Breast cancer group tests canned foods for BPA

Elevating its call to remove a potentially troubling plastic ingredient from canned food linings, a breast cancer advocacy group released a report Tuesday that condemned the use of Bisphenol A in food packaging. The Breast Cancer Fund, which researches links between environmental causes and the disease, chose canned foods used in Thanksgiving dinners as its target. After having 28 cans of food independently tested, the group found four samples bought in Minneapolis contained the highest levels of BPA in their respective categories. The use of BPA in consumer goods has stirred up trouble in recent years.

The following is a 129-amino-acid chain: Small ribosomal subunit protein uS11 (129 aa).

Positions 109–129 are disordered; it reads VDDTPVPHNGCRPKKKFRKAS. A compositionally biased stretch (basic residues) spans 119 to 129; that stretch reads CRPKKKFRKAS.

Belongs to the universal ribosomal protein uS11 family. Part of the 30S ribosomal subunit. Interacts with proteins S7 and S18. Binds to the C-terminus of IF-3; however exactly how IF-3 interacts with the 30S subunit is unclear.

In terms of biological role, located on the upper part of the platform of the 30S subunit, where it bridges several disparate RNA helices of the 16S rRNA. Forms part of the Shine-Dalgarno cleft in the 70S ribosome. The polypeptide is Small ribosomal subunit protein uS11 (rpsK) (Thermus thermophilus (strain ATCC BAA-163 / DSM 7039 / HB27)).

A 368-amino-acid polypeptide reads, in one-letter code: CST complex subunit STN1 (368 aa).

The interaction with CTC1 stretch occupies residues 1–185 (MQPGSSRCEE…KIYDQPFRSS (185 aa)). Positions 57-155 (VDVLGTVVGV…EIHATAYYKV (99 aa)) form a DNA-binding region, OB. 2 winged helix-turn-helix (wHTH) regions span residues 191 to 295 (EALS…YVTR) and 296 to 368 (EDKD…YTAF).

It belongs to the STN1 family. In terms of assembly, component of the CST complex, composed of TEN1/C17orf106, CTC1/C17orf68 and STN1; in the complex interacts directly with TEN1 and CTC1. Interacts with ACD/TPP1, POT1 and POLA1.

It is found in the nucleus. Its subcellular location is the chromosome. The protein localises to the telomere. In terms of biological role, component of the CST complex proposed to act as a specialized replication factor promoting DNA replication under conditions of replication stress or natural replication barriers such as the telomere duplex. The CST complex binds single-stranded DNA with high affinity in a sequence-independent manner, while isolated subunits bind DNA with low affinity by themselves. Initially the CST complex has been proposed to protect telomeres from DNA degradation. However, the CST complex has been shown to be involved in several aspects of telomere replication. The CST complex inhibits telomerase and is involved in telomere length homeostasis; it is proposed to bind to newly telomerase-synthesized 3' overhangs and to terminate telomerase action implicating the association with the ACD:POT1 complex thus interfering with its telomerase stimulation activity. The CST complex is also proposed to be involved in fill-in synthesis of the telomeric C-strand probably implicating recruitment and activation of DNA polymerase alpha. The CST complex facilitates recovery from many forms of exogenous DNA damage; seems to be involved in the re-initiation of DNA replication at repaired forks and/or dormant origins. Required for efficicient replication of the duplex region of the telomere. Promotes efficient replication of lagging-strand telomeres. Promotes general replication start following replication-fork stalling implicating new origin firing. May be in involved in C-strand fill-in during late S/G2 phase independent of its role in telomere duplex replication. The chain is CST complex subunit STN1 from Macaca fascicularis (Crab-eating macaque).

Advocates fear that BPA, first synthesized in the 1891 as a synthetic form of the hormone estrogen, could be linked to cancer, infertility, early puberty in females, obesity and attention deficit hyperactivity disorder. Minnesota was the first of roughly 10 states to prohibit the manufacture of baby bottles and sippy cups with BPA, but it can still be used in formula can linings and other food products. Some of the cans tested — including those from Minnesota — could contain levels of BPA that have been found harmful in laboratory tests, according to the report. Read more…


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